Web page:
Recently we chatted to Leeyong Soo, ahead of her appearance on the Q&A Panel at our film & conversation event The True Cost on 15 June.
Leeyong is a style icon, designer, fashion writer and strong advocate for fair trade and sustainable fashion. She is also an op-shopping extraordinaire, creating masterpieces from discarded gems.
SS: You’ve worked for Vogue Japan and Peppermint Magazine, you have your own fair-trade jewellery design label and a successful fashion blog, even though you didn’t formally study fashion. What influenced your decision to pursue a career in the notoriously competitive fashion industry?
LS: I actually think the fashion industry is much more competitive now than it was when I started out, and it was quite competitive back then, even. Getting into my first fashion job, Vogue Japan (or as it was at the time, Vogue Nippon) was really a bit more luck than anything else. They had just launched (in 1999) and I was in Tokyo working at an English language magazine. As I spoke Japanese and English, they thought I'd be handy and took me on as the assistant to the fashion director (who was new to Tokyo from England and spoke no Japanese) - and that's how I ended up in the editorial department of the magazine of my dreams. I remember thinking when I had the interview that I'd be happy if I even got to clean the toilets at Vogue (fortunately I never had to!). I don't actually work full time in the fashion industry now, everything fashion-related that I do at the moment is (unfortunately) more of a side project as I need to make an income. I do love creating things and using fashion as a medium to tell stories and get messages out there, hence my jewellery brand Wilderness Bazaar and my writing for Peppermint and for my own blog, Style Wilderness.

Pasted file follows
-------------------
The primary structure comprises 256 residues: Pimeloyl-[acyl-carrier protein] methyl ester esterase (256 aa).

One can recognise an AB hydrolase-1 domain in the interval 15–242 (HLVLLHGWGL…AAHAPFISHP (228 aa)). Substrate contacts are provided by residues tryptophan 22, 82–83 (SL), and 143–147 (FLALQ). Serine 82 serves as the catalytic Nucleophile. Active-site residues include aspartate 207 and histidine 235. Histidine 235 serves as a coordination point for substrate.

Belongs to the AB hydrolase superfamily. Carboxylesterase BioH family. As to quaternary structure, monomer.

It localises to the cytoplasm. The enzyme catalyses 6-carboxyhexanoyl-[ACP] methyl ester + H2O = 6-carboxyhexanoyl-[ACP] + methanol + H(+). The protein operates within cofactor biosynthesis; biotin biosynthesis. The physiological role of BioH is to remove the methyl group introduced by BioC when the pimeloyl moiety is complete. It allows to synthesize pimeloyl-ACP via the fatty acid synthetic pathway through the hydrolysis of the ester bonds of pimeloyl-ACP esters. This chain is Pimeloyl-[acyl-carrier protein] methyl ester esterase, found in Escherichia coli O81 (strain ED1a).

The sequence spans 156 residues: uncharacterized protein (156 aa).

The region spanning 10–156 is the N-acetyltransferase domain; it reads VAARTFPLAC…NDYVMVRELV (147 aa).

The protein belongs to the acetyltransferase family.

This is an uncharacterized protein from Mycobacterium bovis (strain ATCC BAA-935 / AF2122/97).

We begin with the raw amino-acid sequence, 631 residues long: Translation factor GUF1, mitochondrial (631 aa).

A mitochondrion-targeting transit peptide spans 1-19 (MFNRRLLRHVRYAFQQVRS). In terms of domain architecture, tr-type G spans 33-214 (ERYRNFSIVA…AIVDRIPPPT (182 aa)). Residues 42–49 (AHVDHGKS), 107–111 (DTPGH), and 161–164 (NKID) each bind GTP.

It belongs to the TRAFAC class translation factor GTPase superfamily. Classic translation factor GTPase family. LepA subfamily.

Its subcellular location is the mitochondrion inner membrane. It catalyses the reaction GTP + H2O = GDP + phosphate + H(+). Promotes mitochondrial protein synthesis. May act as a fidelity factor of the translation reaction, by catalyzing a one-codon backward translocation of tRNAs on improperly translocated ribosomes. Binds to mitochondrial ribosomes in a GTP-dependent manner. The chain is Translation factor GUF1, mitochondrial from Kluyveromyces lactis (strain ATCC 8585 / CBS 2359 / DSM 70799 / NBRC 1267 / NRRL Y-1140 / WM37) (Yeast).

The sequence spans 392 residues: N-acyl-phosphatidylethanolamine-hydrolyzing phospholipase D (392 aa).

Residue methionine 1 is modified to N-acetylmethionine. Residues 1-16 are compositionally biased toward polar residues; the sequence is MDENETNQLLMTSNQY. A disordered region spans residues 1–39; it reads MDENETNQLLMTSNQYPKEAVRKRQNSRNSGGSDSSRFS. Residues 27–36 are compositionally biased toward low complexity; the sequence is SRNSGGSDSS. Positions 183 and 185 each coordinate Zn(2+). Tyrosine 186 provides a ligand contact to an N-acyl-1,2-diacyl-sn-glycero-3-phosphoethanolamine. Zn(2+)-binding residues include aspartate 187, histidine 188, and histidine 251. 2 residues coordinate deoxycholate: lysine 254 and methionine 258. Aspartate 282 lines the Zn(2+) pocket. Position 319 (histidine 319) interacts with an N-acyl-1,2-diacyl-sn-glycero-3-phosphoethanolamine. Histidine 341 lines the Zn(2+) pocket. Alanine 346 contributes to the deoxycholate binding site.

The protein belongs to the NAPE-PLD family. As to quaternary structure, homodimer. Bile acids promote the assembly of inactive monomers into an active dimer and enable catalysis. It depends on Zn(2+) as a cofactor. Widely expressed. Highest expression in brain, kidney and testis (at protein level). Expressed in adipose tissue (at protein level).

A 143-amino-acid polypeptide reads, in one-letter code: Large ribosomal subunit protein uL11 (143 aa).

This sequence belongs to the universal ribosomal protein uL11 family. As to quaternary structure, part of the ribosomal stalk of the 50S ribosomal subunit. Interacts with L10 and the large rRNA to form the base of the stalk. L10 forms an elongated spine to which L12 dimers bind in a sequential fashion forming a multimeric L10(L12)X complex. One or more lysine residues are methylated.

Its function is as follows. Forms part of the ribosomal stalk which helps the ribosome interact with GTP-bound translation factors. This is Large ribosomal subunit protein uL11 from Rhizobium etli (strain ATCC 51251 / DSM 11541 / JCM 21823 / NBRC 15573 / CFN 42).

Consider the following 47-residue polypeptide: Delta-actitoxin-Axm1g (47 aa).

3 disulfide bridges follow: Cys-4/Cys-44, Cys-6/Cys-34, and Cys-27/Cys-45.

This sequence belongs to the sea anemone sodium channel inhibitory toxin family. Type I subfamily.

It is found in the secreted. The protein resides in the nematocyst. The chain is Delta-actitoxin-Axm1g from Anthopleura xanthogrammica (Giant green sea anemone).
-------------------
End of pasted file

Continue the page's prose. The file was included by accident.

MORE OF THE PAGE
SS: You are considered a ‘DIY guru’, transforming recycled clothing into masterpieces. How did you develop this skill and what do you look for on your regular ‘op-shop hunt’?